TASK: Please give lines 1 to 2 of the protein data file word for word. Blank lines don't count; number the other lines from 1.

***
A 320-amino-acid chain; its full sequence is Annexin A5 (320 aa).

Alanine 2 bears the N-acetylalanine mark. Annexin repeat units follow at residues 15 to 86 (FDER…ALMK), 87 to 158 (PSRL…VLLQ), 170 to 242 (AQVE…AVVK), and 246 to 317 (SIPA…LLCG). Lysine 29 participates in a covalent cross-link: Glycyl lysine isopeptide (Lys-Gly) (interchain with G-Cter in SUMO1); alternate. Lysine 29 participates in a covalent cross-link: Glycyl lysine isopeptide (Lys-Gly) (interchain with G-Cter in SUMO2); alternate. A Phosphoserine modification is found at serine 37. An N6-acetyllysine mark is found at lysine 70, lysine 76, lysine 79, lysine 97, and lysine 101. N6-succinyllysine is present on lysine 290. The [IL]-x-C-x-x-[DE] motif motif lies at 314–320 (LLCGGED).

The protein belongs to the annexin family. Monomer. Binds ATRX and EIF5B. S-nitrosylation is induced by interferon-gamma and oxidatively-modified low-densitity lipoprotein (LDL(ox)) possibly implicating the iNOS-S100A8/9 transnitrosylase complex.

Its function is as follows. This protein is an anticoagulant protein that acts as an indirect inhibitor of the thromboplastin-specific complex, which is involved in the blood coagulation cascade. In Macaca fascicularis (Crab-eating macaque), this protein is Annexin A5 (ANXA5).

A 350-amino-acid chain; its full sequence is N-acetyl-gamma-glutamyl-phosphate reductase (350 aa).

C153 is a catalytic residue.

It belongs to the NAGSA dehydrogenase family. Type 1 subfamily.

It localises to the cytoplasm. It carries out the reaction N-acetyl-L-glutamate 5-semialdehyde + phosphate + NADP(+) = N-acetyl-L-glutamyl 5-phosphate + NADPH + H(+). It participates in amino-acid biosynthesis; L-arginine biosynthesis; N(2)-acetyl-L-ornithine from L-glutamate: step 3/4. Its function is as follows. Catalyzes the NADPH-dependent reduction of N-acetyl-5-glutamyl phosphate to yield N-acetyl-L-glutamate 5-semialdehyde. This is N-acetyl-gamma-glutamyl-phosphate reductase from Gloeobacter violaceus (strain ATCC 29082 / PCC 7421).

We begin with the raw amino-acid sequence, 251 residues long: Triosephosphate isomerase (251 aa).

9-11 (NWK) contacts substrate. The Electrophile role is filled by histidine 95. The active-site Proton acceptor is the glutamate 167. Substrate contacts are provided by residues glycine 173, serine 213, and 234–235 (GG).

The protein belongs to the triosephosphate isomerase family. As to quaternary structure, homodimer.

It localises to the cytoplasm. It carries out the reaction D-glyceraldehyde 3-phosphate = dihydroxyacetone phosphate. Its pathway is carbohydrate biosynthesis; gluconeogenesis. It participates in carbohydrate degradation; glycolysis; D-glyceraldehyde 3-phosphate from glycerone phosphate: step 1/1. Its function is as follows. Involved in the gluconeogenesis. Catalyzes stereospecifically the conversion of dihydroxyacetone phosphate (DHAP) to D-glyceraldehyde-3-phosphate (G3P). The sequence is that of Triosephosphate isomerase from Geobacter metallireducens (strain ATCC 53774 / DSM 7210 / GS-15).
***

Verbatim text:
A 320-amino-acid chain; its full sequence is Annexin A5 (320 aa).

Alanine 2 bears the N-acetylalanine mark. Annexin repeat units follow at residues 15 to 86 (FDER…ALMK), 87 to 158 (PSRL…VLLQ), 170 to 242 (AQVE…AVVK), and 246 to 317 (SIPA…LLCG). Lysine 29 participates in a covalent cross-link: Glycyl lysine isopeptide (Lys-Gly) (interchain with G-Cter in SUMO1); alternate. Lysine 29 participates in a covalent cross-link: Glycyl lysine isopeptide (Lys-Gly) (interchain with G-Cter in SUMO2); alternate. A Phosphoserine modification is found at serine 37. An N6-acetyllysine mark is found at lysine 70, lysine 76, lysine 79, lysine 97, and lysine 101. N6-succinyllysine is present on lysine 290. The [IL]-x-C-x-x-[DE] motif motif lies at 314–320 (LLCGGED).